In response to an FT article by Sam Fleming on 28th August 2016, entitled 'Cleveland Fed’s Mester outlines ‘compelling’ case for rate rise'
When the email arrived saying FT Exclusive: 'Cleveland Fed’s Mester outlines ‘compelling’ case for rate rise' I thought something compelling had happened...maybe something along the lines of Loretta Mester making a compelling case for a rate rise...
Instead, it seems that:
'Ms. Mester declined to say what her decision would be at the Fed’s September meeting, saying she wanted to review all the economic data at that time and listen to her colleagues. But she added: “Making another gradual step — there is a compelling case for that.”
Such compulsion is truly compelling, and such a giant leap from what she said to CNBC on Friday:
"I see a gradual...upward pace in interest rates as being appropriate." As to when the Fed might raise rates next, she said, "I go into every meeting with an open mind."
On the other hand she is slightly more compelling than Dennis Lockhart, who said this to the Wall Street Journal on Saturday:
"If we had a lot of good news and we got into the September meeting and other people wanted to go, I could support that - but again I'm talking about one increase and no planned increases after that."
But it matters little how compelled or not these folks are, or pretend to be - they talk rubbish. The prize for missing the point (a desk sized statue of Humpty Dumpty) should definitely go to Dr Janet Yellen, who said this:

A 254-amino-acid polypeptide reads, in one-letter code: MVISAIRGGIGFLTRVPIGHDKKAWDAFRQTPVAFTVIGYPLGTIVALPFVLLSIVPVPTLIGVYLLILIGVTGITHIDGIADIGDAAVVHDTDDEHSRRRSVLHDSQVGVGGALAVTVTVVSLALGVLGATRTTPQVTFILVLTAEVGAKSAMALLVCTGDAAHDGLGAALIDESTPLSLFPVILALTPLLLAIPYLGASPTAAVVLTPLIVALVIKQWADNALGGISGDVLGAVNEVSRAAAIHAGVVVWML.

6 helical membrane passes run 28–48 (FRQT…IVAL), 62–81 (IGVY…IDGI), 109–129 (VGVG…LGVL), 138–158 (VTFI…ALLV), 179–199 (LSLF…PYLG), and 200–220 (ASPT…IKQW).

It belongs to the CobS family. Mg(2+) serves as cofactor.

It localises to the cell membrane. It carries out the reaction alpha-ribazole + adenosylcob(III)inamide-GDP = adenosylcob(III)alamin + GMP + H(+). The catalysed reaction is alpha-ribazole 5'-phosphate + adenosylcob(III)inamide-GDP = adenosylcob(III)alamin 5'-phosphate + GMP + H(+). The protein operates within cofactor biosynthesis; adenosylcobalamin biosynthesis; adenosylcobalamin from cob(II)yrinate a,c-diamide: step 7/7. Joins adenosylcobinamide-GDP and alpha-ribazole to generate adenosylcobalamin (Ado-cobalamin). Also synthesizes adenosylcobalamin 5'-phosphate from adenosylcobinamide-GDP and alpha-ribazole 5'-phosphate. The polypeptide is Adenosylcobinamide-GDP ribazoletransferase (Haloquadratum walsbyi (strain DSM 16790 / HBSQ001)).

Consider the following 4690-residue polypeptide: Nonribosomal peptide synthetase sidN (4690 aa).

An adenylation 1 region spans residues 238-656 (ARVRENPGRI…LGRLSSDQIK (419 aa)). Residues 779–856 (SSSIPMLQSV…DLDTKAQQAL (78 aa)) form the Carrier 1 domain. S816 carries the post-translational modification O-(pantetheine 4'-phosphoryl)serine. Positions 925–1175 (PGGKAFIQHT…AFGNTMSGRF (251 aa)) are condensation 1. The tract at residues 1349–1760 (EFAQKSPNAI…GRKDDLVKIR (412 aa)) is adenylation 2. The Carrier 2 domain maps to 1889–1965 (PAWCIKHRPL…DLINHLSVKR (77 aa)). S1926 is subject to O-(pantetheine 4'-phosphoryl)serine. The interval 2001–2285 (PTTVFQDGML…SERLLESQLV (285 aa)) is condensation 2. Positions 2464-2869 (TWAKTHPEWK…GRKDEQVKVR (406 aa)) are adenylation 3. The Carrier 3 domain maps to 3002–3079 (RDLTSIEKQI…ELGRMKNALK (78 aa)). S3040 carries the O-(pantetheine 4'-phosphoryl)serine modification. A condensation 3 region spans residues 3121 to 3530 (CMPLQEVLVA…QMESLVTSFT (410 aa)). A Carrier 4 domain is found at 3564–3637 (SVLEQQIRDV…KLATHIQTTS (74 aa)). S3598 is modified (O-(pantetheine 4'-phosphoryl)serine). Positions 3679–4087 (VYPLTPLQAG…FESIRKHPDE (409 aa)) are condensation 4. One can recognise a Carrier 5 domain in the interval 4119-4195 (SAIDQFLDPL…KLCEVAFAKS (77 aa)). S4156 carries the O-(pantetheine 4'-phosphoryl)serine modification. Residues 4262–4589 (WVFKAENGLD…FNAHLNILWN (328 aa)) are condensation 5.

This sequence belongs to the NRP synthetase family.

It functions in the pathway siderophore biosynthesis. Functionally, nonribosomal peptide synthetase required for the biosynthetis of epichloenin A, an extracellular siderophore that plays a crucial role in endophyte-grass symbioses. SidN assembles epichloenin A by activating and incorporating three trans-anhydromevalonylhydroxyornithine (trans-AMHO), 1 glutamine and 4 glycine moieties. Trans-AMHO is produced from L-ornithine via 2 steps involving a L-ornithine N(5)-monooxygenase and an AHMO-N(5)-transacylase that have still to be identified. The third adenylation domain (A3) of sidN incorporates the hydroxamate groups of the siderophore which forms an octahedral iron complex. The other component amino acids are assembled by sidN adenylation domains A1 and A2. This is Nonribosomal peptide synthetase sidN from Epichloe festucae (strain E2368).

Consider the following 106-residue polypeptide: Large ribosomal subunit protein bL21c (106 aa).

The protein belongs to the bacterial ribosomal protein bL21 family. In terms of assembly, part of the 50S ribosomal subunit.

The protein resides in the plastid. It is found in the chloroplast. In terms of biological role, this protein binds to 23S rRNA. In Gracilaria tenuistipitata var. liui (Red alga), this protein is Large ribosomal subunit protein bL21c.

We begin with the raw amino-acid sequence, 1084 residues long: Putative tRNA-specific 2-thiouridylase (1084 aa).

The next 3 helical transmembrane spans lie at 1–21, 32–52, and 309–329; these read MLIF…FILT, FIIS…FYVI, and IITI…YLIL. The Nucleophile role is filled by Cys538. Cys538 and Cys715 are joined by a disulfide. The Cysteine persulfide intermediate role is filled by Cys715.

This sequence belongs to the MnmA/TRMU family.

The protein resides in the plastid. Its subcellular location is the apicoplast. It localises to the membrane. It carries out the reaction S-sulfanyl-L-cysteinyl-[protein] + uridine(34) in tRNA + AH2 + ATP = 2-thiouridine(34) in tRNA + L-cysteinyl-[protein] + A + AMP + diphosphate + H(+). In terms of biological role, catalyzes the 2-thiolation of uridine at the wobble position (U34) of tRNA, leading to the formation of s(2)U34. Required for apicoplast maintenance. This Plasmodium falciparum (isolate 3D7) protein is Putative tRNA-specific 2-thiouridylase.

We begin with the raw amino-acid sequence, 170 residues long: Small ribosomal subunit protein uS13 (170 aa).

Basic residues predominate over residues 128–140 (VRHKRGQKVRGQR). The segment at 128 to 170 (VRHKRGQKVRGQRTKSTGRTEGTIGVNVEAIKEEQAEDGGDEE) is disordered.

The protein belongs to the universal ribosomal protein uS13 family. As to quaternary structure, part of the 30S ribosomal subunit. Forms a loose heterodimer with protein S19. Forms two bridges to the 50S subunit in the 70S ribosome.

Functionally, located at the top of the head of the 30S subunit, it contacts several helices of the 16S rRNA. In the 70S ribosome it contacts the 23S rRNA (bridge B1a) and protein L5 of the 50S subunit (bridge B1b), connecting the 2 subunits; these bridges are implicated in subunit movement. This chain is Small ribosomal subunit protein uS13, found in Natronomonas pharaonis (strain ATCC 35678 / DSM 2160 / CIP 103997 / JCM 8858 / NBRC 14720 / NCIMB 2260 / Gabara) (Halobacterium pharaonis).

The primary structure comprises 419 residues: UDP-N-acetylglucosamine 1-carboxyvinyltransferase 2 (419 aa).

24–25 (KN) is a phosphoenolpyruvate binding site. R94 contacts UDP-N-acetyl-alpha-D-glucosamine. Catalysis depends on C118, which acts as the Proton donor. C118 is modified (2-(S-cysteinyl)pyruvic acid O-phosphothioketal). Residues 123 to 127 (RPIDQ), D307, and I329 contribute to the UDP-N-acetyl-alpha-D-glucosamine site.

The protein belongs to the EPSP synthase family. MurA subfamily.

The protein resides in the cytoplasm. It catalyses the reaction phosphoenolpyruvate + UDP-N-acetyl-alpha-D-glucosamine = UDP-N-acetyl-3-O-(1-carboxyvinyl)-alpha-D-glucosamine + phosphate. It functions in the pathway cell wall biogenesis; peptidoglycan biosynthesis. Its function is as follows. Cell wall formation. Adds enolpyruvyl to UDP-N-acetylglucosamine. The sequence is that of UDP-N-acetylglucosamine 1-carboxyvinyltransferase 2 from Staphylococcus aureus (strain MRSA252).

"The federal funds rate at the start of the past seven recessions was appreciably above the level consistent with the economy operating at potential in the longer run. In most cases, this tighter-than-normal stance of policy before the recession appears to have reflected some combination of initially higher-than-normal labor utilization and elevated inflation pressures. As a result, a large portion of the rate cuts that subsequently occurred during these recessions represented the undoing of the earlier tight stance of monetary policy.”
In her new role as Head of Monetary Revisionism, it seems Dr Yellen would like us all to forget that just prior to the last recession mortgage debt had doubled since 2001/02, or perhaps she thinks that this doubling was caused by tight monetary policy...similarly we’re all supposed to believe that the low of 1% prior to the dotcom bust, was another example of tight monetary policy.
I used to think Dr Bernanke should win the statue of Humpty, but now I think it should go to Dr Yellen – Ben will have to make do with a marzipan model of the Pillsbury Dough Boy.
The Fed are frightened, and so they should be. They have lost control over the markets, which are now equally likely to do the opposite of what they want. They have lost control of the 'big beasts' like Icahn, Soros, Gross, and Gundlach who are shorting stocks, buying gold, and doing the rounds on CNBC and Fox telling the world that the Fed have lost it; and they have even lost control of Fed apologists like Jon Hilsenrath at the WSJ who last week wrote a piece entitled "Years of Fed Missteps Fueled Disillusion With the Economy and Washington"...yes really...
They have arrived at the point where fewer and fewer people take them seriously. Personally I think I'll watch what they do, not what they say...or perhaps try tea leaves...or even see if I can channel Eric the Octopus, now sadly deceased. Say what you like about Eric, but he never tried to rewrite history, and he also knew a bubble when he saw one.
PS. A fellow subscriber reminded me that the late lamented 'Eric the Octopus' was in fact 'Paul the Octopus'. Eric is still with us I believe, but his full title is 'Eric the Octopus Whisperer'. He runs snorkelling excursions in Maui and clearly has a great affinity with octopuses. His communication skills would be a great addition to the Fed, but I suspect that would be a backward step for him.